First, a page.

OTTAWA — The Canadian dollar firmed modestly against the greenback on Wednesday, finding some respite on the last day of a tough 2014 in which it racked up its worst performance in six years.
The Canadian dollar started the year as many investors’ top short position as the market expected the Bank of Canada to remain accommodative.
But after a selloff in the first three months, the loonie managed to regain some ground into the summer, only to be knocked lower again by the plunge in oil prices and a U.S. Federal Reserve that was moving closer to raising interest rates.
The Canadian dollar was down more than 8% for the year, its biggest decline since 2008, the start of the global financial crisis.
“It’s definitely been a challenging one for the loonie and is likely to continue into 2015,” said Scott Smith, senior market analyst at Cambridge Mercantile Group.
At the top of investors’ minds in 2015 will be expectations that the Fed will lift rates before the Bank of Canada does, which will spur the market to keep on favoring the greenback at the expense of the loonie.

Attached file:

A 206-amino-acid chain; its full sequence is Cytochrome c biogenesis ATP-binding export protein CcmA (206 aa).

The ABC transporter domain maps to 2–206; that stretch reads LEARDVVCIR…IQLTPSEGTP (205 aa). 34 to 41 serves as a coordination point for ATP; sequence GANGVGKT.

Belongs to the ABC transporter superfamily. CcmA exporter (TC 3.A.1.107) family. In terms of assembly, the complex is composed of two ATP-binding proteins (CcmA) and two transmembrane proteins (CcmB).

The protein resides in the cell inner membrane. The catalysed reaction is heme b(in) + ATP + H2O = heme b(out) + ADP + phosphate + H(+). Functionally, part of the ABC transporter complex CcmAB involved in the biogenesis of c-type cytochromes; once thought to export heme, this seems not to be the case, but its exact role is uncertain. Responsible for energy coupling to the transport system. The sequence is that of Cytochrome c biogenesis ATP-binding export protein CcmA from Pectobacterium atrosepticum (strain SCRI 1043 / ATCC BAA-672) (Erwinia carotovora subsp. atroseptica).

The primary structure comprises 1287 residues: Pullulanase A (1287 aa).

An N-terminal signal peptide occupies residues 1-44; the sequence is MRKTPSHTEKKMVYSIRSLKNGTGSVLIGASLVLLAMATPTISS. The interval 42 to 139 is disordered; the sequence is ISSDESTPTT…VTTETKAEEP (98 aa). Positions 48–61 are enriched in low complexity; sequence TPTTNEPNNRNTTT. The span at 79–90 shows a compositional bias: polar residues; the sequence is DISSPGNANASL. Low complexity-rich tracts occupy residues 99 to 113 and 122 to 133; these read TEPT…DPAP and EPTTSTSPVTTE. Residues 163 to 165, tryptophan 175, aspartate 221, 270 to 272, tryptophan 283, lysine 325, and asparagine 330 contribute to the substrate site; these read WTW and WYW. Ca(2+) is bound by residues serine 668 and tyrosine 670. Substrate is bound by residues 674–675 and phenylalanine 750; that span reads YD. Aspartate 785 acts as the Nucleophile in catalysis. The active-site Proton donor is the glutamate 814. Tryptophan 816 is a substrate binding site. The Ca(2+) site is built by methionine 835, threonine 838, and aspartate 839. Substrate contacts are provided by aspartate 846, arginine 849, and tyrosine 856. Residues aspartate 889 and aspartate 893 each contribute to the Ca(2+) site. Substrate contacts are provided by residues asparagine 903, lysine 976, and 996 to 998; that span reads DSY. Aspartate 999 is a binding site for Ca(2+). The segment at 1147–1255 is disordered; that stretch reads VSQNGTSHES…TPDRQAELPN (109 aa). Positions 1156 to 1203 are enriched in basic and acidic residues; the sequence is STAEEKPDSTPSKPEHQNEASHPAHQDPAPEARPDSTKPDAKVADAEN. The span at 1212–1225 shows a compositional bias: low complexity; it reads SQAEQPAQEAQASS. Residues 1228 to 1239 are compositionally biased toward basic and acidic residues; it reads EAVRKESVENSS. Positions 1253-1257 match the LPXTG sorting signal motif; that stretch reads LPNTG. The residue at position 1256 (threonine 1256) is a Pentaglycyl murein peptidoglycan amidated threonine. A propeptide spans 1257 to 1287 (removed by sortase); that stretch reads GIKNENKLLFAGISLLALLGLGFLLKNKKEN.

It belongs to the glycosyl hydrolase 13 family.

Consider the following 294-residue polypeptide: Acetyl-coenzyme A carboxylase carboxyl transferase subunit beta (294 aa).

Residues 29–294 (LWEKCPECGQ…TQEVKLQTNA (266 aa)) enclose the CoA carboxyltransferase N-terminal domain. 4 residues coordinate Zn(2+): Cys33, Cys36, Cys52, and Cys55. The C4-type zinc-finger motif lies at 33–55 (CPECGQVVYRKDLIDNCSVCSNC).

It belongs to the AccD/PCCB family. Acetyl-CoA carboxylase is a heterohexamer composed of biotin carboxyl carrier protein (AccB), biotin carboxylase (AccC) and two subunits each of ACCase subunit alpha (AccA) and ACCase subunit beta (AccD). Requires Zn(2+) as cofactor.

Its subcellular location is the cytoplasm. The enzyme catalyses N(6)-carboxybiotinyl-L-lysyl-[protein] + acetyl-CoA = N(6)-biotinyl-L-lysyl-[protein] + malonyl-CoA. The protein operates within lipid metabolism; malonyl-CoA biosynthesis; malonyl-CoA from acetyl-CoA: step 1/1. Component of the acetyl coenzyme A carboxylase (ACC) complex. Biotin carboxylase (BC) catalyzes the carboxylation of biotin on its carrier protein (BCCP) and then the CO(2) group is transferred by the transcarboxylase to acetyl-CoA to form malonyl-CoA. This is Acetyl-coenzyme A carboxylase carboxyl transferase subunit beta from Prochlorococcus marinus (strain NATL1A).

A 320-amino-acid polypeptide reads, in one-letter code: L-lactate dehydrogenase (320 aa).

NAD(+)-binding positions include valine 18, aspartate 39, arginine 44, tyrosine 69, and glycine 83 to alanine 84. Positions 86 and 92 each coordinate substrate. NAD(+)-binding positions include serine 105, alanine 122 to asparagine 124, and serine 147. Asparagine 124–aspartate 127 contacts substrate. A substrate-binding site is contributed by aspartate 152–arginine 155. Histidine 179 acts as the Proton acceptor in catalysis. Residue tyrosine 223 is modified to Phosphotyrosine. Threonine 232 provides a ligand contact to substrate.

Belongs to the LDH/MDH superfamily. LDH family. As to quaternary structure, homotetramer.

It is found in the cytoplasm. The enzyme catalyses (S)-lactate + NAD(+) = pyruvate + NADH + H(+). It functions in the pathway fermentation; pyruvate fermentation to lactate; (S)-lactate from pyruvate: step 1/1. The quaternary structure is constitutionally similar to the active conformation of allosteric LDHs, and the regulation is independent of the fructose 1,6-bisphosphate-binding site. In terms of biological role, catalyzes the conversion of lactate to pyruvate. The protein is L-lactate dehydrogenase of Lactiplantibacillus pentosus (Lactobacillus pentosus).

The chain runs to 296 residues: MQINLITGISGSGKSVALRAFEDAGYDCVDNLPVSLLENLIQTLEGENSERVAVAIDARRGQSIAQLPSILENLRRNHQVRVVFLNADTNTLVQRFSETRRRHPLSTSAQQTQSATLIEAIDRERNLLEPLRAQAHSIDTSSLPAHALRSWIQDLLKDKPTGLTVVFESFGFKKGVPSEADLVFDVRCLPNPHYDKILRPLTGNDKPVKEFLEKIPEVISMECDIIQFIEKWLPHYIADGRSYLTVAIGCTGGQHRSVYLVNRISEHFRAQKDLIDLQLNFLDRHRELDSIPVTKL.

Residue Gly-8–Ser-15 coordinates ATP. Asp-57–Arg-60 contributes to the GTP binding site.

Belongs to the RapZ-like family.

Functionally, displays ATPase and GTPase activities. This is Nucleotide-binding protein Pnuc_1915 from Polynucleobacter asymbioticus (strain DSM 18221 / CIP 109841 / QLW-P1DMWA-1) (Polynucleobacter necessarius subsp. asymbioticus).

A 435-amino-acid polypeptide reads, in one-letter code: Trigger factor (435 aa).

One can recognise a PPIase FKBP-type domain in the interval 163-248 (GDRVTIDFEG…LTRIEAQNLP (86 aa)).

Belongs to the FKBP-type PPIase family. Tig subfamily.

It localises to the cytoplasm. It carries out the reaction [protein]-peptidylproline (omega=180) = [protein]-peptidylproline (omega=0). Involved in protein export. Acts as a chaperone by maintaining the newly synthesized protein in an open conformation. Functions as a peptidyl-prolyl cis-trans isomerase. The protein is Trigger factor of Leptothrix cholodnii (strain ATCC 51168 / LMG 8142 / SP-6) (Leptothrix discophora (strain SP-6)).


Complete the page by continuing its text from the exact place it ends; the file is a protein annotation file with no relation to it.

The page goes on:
The potential for another slide in oil prices is a big risk for the currency as oil is a major export for Canada. Oil’s weakness continued on Wednesday with crude down US$1.10 at US$53.02 a barrel.
“The bet on the Canadian dollar is very much at this point in time a forecast on what happens for crude pricing,” said Jack Spitz, managing director of foreign exchange at National Bank Financial.
“If you’re of the view that crude is effectively bottoming around these levels in the $50s, there’s reason to suggest that the Canadian dollar has bottomed out as well.”
It’s definitely been a challenging one for the loonie and is likely to continue into 2015
Despite oil’s drop on Wednesday, the Canadian dollar firmed, rising to a session high of $1.1565 before finishing at $1.1601 to the greenback, or 86.20 U.S. cents, according to the early official close from the Bank of Canada.
That was slightly stronger than Tuesday’s $1.1607, or 86.15 U.S. cents.
Analysts said technical trading and year-end rebalancing in light volume were behind the loonie’s strength.
Canadian government bond prices were higher across thematurity curve, with the two-year up 1-1/2 Canadian cents to yield 1.009 % and the benchmark 10-year up 19 Canadian cents to yield 1.791 %.
© Thomson Reuters 2014